PRESIDIO OF MONTEREY, Calif. (March 2, 2022) – Thanks to members of the German Armed Forces studying in Monterey, 182 members of the Army, Air Force, Marine Corps and Navy have received the German Armed Forces Badge for Military Proficiency.
“We wanted to make sure that we had something that would bring everybody together,” said Air Force Master Sgt. Shaun Henderson, assigned to the 314th Training Squadron at the Presidio of Monterey and an organizer of the testing. “The four services worked together to make this happen, including the German cadre.”
Not only did some German service members take advantage of the opportunity to test for the badge themselves, four also earned “expert” on the Army pistol qualification as well. As a whole, the testing improved readiness for two countries and four branches of the U.S. military.
Testing took place over the course of three months in and around Monterey and included a ruck march, pistol qualification, physical fitness test and swim test. In addition, service members had to show they received first aid and Mission Oriented Protective Posture, or “MOPP,” gear training and are proficient. Depending on how well they did in each event, those who passed could earn bronze, silver or gold medals.
Most of those who earned the badge are students at the Defense Language Institute Foreign Language Center at the Presidio of Monterey and the Naval Postgraduate School in Monterey. Service members from all branches of the military attend the schools and serve at the installations.
Henderson and other U.S. service members organized the testing alongside members of the German Armed Forces studying at NPS. German Armed Forces Maj. Benjamin Polzin was one of them, and he served as the main German liaison for the testing and certified that organizers conducted the testing correctly.
Polzin said that for German Armed Forces members, testing for the badge is not required (the military requires some portions of it but not all), but many German service members make it a yearly event and are used to it.
“If you do it yearly, you can have a five-year badge, a 10-year badge, a 25-year badge,” Polzin said. “There are actually some soldiers in the German Armed Forces who have a 25-year badge. That’s really impressive.”
For the U.S. service members who tested, it was a purely a personal challenge.
Airman 1st Class Trevor O’Reilly, who helped with the testing and received the silver medal, said the spirit of camaraderie throughout the testing helped him succeed.
For example, O’Reilly said he had never had to swim for a physical training test before, and having to swim in full uniform and then take it off in the pool was difficult.
“The German cadre members were very helpful with everything they did,” O’Reilly said. “They were able to cheer on from the side of the pool, as well as everyone else who was competing. It was really helpful.”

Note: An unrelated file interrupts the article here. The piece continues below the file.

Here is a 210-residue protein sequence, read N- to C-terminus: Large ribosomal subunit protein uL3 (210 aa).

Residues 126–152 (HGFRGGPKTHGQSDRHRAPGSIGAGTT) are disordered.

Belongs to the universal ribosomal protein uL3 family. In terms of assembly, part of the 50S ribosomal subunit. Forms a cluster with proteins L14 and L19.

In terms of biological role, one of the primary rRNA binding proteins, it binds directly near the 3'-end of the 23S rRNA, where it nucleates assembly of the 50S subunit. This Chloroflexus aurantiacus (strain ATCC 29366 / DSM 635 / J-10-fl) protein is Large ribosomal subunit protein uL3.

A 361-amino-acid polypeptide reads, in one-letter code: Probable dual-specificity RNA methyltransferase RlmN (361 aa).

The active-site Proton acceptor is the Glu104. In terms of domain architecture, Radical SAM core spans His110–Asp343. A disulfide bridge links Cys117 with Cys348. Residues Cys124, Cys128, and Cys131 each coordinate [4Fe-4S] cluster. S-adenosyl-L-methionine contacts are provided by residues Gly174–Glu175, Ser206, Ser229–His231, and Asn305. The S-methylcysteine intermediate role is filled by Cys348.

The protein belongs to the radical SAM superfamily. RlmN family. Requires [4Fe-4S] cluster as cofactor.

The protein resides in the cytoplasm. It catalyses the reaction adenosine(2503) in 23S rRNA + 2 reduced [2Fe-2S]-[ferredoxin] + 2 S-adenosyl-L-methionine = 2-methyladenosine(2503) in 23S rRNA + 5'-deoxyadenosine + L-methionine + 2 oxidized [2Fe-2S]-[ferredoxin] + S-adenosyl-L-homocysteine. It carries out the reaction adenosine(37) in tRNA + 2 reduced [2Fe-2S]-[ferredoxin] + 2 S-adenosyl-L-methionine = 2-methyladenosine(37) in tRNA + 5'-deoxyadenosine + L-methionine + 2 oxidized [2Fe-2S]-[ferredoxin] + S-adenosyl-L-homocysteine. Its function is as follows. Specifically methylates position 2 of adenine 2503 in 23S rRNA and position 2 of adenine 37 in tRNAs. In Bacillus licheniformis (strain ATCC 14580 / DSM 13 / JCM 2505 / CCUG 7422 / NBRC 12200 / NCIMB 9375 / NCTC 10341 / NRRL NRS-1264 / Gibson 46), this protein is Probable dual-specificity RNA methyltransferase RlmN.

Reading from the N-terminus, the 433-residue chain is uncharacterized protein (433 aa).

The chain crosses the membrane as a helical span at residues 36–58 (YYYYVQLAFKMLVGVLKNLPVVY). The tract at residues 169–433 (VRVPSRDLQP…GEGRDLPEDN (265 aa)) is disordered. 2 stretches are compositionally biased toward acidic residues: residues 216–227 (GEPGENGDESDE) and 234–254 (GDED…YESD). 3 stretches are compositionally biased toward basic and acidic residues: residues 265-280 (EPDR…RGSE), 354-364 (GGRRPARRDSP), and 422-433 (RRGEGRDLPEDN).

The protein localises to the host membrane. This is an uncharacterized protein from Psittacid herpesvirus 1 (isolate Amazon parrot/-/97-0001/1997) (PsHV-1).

O’Reilly said he plans to participate again next year and encourages others to test as well. “I’m definitely doing it again,” he said. “It’s going to be a lot of fun.”
Although organizers did not think it would be possible to hold an awards ceremony, Henderson said they now have planned one for April 1. In the meantime, organizers are uploading the record to the service members’ corresponding service and members of the Army and Air Force will be able to wear the medal on their Class A uniforms. The Marine Corps and Navy do not allow members to wear the badge.
Henderson said he is grateful for all the help he received.
“A big thank you to the German cadre because we could not do this without any of them,” Henderson said, “and another big thank you to all the service representatives for making sure that all their folks were squared away.”
In addition, some service members attended events to provide motivation and help with events.
One of them was Staff Sgt. Anthony Tierney, assigned to the 229th Military Intelligence Battalion, who cheered on service members during the physical fitness test.
Tierney said he has always believed that service members must be fit and adhere to standards, so he wanted to help his Soldiers find the motivation within themselves to do well.
“Motivation comes from yourself,” Tierney said. “It’s all discipline. It’s all about finding a reason as to why you do the things you do, and being in the military, the mind is primary, fitness is secondary, and everything else comes after. It all falls into place.”
Henderson, who spearheaded the event because he enjoyed earning the badge in 2018 while stationed in Hawaii, said he wanted to remind service members they are in the military and there is more to life than studying.
Service members had to have high enough grades to participate, and all the testing took place outside of the school day so it wouldn’t interfere with classroom time, Henderson said. Also, since organizers spread events out over several weeks, service members had time to organize their schedules accordingly.
“We should never miss an opportunity to motivate our people, because if they feel like there is more out there for them, they’re going to work harder in the classroom naturally,” Henderson said.